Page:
The Curious Incident Of The Dog In The Nighttime Analysis
The novel, The Curious Incident of the Dog in the Night-Time written by Mark Haddon follows a young boy, Christopher Boone who has Asperger’s Syndrome and Autism. Christopher’s condition causes him to perceive the world differently. Additionally, Christopher relies on many superstitions involving numbers, colours, and rituals that aid him to get through the day. The novel, The Curious Incident of the Dog in the Night-Time fulfils the expectation of a detective novel because an investigation is underway, there is a gruesome murder, and Christopher uncovers the truth about many aspects of his life.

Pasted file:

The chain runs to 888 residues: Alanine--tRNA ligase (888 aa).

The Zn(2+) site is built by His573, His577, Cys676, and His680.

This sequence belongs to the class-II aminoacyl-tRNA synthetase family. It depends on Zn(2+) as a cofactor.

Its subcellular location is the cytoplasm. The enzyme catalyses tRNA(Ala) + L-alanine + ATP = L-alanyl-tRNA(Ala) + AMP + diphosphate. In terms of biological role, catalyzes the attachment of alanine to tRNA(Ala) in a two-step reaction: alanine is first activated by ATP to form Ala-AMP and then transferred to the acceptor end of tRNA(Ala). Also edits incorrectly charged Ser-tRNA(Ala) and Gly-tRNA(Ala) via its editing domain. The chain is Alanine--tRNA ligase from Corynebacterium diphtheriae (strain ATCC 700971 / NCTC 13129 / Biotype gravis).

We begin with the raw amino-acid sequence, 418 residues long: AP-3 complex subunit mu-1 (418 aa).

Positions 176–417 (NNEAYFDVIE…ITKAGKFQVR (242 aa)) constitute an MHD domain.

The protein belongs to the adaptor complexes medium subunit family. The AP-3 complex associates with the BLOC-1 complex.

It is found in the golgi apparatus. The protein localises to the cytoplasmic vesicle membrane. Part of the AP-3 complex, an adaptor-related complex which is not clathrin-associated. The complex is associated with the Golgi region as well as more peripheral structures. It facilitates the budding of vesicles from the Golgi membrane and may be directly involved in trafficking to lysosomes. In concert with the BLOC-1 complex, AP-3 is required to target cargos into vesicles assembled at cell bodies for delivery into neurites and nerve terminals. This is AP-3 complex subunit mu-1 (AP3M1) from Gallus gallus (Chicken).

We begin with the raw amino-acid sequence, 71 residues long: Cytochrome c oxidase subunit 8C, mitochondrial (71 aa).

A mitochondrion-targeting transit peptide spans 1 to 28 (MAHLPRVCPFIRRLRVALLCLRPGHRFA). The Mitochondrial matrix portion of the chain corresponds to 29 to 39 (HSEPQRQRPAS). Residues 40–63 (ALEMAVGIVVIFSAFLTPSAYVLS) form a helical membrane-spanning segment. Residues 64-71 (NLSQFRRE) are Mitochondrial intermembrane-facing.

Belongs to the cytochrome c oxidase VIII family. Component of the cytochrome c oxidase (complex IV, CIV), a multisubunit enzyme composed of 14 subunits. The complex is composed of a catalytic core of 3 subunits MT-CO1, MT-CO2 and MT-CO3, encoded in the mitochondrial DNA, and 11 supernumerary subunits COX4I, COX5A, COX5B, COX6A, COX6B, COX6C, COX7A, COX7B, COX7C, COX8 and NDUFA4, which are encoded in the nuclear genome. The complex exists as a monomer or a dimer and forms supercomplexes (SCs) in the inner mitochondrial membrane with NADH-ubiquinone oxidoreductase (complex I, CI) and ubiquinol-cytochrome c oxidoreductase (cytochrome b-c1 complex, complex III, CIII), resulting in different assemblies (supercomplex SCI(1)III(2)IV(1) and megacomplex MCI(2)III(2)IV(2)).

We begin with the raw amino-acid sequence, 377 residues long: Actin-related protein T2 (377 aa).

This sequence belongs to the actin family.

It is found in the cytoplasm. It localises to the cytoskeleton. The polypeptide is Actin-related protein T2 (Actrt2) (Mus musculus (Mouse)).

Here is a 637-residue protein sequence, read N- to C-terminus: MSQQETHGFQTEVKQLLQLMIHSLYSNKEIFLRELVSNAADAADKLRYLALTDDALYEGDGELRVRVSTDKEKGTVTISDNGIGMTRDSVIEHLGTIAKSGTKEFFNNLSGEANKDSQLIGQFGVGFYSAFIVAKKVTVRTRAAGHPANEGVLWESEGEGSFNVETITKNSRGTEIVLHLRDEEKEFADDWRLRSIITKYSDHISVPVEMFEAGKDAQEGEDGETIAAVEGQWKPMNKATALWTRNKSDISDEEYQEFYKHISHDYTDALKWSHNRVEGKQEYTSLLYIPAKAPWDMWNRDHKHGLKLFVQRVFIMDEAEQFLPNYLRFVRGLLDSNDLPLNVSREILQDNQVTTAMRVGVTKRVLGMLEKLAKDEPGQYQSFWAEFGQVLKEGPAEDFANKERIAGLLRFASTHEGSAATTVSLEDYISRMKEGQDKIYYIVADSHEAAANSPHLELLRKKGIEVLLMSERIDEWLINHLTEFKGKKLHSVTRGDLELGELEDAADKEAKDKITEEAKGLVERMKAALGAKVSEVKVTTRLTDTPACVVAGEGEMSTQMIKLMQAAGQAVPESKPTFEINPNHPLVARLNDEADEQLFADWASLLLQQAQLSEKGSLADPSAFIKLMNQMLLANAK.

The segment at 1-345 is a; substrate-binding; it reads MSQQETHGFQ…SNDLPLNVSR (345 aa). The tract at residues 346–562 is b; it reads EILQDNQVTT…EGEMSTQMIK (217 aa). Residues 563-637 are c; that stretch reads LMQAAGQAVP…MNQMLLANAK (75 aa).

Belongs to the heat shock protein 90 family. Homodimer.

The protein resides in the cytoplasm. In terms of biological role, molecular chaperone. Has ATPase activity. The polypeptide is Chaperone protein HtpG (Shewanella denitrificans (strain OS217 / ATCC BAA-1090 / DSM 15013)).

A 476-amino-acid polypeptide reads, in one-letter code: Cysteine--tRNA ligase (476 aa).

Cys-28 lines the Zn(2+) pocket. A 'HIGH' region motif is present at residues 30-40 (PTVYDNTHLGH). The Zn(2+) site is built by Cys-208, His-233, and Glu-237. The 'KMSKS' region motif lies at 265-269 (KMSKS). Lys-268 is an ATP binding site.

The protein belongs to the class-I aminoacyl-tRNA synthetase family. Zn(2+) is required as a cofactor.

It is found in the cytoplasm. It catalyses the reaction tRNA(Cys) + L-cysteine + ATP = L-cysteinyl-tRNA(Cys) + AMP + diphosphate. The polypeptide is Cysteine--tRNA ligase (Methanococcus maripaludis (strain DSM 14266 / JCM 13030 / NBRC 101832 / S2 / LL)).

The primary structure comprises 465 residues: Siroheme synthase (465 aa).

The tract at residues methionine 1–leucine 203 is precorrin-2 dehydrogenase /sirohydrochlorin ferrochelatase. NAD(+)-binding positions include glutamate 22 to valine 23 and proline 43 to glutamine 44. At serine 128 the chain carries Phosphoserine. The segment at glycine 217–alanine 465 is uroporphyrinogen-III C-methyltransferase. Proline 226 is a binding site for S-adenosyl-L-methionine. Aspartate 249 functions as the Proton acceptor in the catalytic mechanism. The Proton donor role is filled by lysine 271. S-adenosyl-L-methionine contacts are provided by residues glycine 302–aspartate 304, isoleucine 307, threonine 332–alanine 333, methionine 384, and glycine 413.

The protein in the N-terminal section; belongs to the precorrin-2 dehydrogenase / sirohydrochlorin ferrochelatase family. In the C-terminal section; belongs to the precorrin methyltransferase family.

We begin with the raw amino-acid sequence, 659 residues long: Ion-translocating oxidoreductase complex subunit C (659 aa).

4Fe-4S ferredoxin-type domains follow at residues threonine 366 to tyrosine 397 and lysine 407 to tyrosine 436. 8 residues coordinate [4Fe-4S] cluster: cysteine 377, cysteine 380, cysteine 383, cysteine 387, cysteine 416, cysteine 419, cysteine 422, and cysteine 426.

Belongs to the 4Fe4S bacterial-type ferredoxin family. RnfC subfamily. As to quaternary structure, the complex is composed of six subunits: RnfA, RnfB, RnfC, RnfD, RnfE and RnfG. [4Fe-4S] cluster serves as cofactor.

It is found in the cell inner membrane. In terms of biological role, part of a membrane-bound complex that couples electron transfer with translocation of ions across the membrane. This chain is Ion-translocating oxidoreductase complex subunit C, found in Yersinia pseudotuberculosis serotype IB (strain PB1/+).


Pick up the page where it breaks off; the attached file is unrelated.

Firstly, the novel fulfils the expectations of a detective novel because an investigation is underway. The novel opens with the discovery of Wellington, the neighbourhood dog. This novel is narrated through the perspective of Christopher. Christopher explains that “It was 7 minutes after midnight. The dog was lying in the middle of the lawn in front of Mrs. Shears’ house. … There was a garden fork sticking out of the dog” (Haddon 1). Christopher recognizes the dog on Mrs. Shears’ lawn and goes to investigate why he is there. When he gets closer, he realizes that it is Wellington the poodle and he is dead. Christopher sits down and begins to stroke his fur. Christopher pulled the garden fork out of Wellington and hugged him. The reader learns that Christopher has Asperger’s Syndrome and Autism. This explains his unusual reaction to discovering the deceased dog. After four minutes of hugging the dog, Mrs. Shears came running from the patio and started yelling at Christopher. Mrs. Shears’ enters the situation confused about why Christopher is hugging her dead dog, and she assumes that he is the one who killed him. The reader knows this because she says, “What in f**ks name have you done to my dog?” (4). Mrs. Shears calls the police on Christopher because she thinks that he murdered her dog. After spending an hour at the police station and being questioned, Christopher’s dad arrives and picks him up. Additionally, on the drive home, Christopher says, “I am going to find out who killed Wellington” (20). Furthermore, Christopher has a tenacious drive for wanting to solve Wellington’s murder because he has a deeper connection with animals compared to people. Clearly, the reader knows this because Christopher says, “I like dogs. You always know what a dog is thinking. … Also, dogs are faithful and they do not tell lies because they cannot talk” (3-4). Christopher says that people are confusing because they use similes and metaphors when they talk and he does not apprehend them. In hopes of finding the perpetrator, Christopher goes around interrogating the neighbours and asking them, “Do you know who killed Wellington?” (36). Despite Christopher’s efforts to find who killed Wellington, his father shuts down his investigation and forbids Christopher to do any further detective work. Christopher possessed an unwavering determination to catch the murderer, and does not cease his investigation no matter what arises. Therefore, the reader knows this novel is a detective novel because there is an ongoing investigation going on and Christopher is driven to find out who killed Wellington.